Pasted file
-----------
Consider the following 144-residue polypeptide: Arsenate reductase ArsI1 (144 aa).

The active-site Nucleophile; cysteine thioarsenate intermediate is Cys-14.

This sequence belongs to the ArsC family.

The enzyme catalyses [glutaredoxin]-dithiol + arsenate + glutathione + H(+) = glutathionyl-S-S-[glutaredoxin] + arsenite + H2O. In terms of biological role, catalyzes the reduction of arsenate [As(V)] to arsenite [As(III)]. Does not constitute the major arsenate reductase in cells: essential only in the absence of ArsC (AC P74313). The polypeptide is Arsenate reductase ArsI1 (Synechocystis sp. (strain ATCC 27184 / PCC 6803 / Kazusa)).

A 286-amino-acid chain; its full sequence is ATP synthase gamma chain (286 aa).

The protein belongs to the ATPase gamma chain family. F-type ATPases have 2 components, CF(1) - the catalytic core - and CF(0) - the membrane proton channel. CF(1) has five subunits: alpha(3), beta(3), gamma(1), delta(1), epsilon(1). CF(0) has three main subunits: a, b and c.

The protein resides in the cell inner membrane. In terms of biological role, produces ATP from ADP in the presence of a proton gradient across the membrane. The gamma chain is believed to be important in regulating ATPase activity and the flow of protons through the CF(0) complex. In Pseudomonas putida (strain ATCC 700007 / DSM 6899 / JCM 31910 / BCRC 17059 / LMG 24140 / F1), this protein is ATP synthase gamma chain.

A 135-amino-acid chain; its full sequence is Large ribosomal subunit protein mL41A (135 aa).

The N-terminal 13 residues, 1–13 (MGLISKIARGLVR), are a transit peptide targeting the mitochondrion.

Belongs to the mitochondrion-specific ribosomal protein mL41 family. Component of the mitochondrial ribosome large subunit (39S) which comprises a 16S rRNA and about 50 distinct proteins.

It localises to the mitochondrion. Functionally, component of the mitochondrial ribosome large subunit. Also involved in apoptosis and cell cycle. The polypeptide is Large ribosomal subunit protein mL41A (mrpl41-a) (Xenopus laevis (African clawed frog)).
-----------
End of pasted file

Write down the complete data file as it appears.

Consider the following 144-residue polypeptide: Arsenate reductase ArsI1 (144 aa).

The active-site Nucleophile; cysteine thioarsenate intermediate is Cys-14.

This sequence belongs to the ArsC family.

The enzyme catalyses [glutaredoxin]-dithiol + arsenate + glutathione + H(+) = glutathionyl-S-S-[glutaredoxin] + arsenite + H2O. In terms of biological role, catalyzes the reduction of arsenate [As(V)] to arsenite [As(III)]. Does not constitute the major arsenate reductase in cells: essential only in the absence of ArsC (AC P74313). The polypeptide is Arsenate reductase ArsI1 (Synechocystis sp. (strain ATCC 27184 / PCC 6803 / Kazusa)).

A 286-amino-acid chain; its full sequence is ATP synthase gamma chain (286 aa).

The protein belongs to the ATPase gamma chain family. F-type ATPases have 2 components, CF(1) - the catalytic core - and CF(0) - the membrane proton channel. CF(1) has five subunits: alpha(3), beta(3), gamma(1), delta(1), epsilon(1). CF(0) has three main subunits: a, b and c.

The protein resides in the cell inner membrane. In terms of biological role, produces ATP from ADP in the presence of a proton gradient across the membrane. The gamma chain is believed to be important in regulating ATPase activity and the flow of protons through the CF(0) complex. In Pseudomonas putida (strain ATCC 700007 / DSM 6899 / JCM 31910 / BCRC 17059 / LMG 24140 / F1), this protein is ATP synthase gamma chain.

A 135-amino-acid chain; its full sequence is Large ribosomal subunit protein mL41A (135 aa).

The N-terminal 13 residues, 1–13 (MGLISKIARGLVR), are a transit peptide targeting the mitochondrion.

Belongs to the mitochondrion-specific ribosomal protein mL41 family. Component of the mitochondrial ribosome large subunit (39S) which comprises a 16S rRNA and about 50 distinct proteins.

It localises to the mitochondrion. Functionally, component of the mitochondrial ribosome large subunit. Also involved in apoptosis and cell cycle. The polypeptide is Large ribosomal subunit protein mL41A (mrpl41-a) (Xenopus laevis (African clawed frog)).